Federal spending bill doesn’t touch Great Lakes funding

McLain Park, Lake Superior, sunset
The sunset over Lake Superior at McLain Park on the Keweenaw Peninsula. (Courtesy Thurston De Vos, file)


GRAND RAPIDS, Mich. (WOOD) — Michigan’s congressional delegation is claiming a victory for maintaining funding that they say is vital for the Great Lakes.

Democrats and Republicans from around the Great Lakes region launched a bipartisan effort to push back against a proposal to end funding to the Great Lakes Restoration Initiative, a program popular among lawmakers and lake enthusiasts alike that supports everything from recreational activities to jobs to helping avoid or eliminate invasive species.

President Donald Trump’s original budget would have done away with the dollars dedicated to the project, but a deal reached Sunday to fund the federal government until the end of the fiscal year leaves the money in place.

U.S. Sen. Debbie Stabenow, a Democrat, was pleased with the win but also cautioned against what might happen in the next round of budget talks.

“We were successful in keeping current funding, so we stopped any cuts in the current budget and I want to thank everybody who’s been involved with my website reaching out, emailing, calling. We now still have a challenge that the budget for next year proposes to zero out the Great Lakes Restoration Initiative, so we have to keep fighting, but the good news is we won round one,” Stabenow, Michigan’s senior senator, told 24 Hour News 8 on Monday.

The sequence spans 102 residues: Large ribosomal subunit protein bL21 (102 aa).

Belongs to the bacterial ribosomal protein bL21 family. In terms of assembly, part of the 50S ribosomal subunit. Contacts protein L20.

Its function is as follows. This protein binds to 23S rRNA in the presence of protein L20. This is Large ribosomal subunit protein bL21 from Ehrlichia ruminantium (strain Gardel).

U.S. Reps. Bill Huizenga of Zeeland and Fred Upton of St. Joseph, both Republicans, also expressed their pleasure the funding was included in the spending bill.

“The health and vitality of the Great Lakes are instrumental to having a productive economy that creates good-paying jobs and sustained economic growth in Michigan. I am glad to see Congress work in a bipartisan manner to fully fund the Great Lakes Restoration Initiative and demonstrate that the Great Lakes continue to be a national priority,” a Monday statement from Huizenga read.

Upton released this statement Monday:

“Avoiding a costly government shutdown and funding bipartisan priorities most Americans agree on is great news. I’m particularly pleased to see funding stay level for our Great Lakes and a $2 billion increase for the National Institutes of Health. This NIH funding boost shows a deep commitment to our nation’s best and brightest researchers and doctors. It will pay huge dividends down the line for patients and families. With this agreement we also bolster our nation’s border security, jumpstart the rebuilding of our military – including the largest military pay raise in six years – and provide additional resources for the fight against the ongoing opioid epidemic. This process has not been perfect, but I’m pleased to see a bipartisan agreement move forward.”

If Congress passes the trillion-dollar spending plan to fund government through Sept. 30, the Great Lakes money will remain. Many members are optimistic that votes later this week will solidify the plan.